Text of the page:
After a 10-day adventure in Bulgaria with my dad, my friends tend to ask me why I choose Bulgaria to visit, how this country was, what it was famous for. France, Italy, The Netherlands, Germany and Belgium do not seem to interest them as much as this ‘mysterious’ country in the East of Europe. On a day when my mind is not active enough to do research for my dissertation, I suddenly feel an urge to look back at my photos and tell my stories properly. I feel like I always miss something incredible about Bulgaria when I just talk about it without writing things down. It is a bit unfair for this beautiful country.
|A view from our hotel in Golden Sands, Varna | © Vylyst|
First of all, if you have read this post: Top 21 places Vy has always wanted to visit, you would have known that my dad spent some years of his youth in Varna, a city in the east of Bulgaria, as an exchange student. Secondly, I was as curious about Bulgaria as much as my friends were. Finally, I heard that Bulgarian yogurt was the best of them all. As a yogurt addict, nothing could stop me from coming to the land of ‘healthy eating’.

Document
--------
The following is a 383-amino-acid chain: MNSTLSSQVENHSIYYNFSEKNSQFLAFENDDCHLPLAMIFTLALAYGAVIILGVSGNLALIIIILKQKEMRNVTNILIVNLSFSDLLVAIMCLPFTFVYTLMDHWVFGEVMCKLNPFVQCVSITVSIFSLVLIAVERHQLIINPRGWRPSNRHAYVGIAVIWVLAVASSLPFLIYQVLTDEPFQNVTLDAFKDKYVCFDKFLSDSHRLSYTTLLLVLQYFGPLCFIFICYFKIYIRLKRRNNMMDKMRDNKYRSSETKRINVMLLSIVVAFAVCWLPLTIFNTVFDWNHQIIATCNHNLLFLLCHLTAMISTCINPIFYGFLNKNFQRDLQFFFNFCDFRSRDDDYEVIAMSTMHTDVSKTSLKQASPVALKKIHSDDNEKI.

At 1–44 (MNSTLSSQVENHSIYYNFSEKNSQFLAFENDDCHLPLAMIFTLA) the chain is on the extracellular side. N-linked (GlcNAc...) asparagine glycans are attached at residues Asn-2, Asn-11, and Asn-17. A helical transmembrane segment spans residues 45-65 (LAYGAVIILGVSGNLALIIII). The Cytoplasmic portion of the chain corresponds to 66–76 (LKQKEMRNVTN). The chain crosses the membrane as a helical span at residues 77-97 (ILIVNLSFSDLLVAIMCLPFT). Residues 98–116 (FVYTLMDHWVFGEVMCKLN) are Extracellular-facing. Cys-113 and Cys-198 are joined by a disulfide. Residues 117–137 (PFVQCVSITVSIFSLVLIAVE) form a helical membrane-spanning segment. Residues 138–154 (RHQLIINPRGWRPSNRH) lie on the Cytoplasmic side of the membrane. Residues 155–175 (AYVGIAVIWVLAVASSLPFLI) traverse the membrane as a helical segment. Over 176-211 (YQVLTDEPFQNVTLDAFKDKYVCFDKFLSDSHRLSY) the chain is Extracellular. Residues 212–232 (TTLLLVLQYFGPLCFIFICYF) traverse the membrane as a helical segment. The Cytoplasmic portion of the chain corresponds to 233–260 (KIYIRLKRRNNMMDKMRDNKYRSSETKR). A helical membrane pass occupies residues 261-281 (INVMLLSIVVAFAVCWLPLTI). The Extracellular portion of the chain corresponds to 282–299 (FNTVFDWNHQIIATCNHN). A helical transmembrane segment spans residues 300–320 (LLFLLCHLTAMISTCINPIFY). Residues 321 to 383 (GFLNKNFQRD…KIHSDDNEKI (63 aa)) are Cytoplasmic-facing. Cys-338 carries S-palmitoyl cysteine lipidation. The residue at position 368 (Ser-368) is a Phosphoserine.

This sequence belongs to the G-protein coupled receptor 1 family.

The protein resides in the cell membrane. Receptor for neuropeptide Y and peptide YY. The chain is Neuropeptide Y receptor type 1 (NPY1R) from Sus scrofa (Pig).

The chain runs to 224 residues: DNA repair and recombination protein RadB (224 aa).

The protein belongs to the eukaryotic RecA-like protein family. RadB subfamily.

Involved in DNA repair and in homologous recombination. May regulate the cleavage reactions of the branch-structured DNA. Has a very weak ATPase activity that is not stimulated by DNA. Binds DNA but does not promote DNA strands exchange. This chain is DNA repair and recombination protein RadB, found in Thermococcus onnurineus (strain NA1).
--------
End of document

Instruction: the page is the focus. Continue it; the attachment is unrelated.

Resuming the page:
Why don’t you explore this country with me?
1. Breathtaking nature, fresh air, amazing weather in the summer
This might sound naive as summer is supposed to have ‘amazing’ weather. Why would I favour summer in Bulgaria over other places? Yet, do you know how cold and rainy it can be in the UK in the ‘summer’? How extremely hot, stuffy and humid can it get in my hometown to the point that it is unbearable? My 10-day summer in Bulgaria was perfect! The sky was blue all the time. It was quite hot around noon but then the temperature cooled down in the mornings and late afternoons. There was not a drop of rain and the air was pretty dry.
Sofia was one of the cleanest and greenest capitals that I had been to. The air was so fresh I wish I could bring it back to my hometown.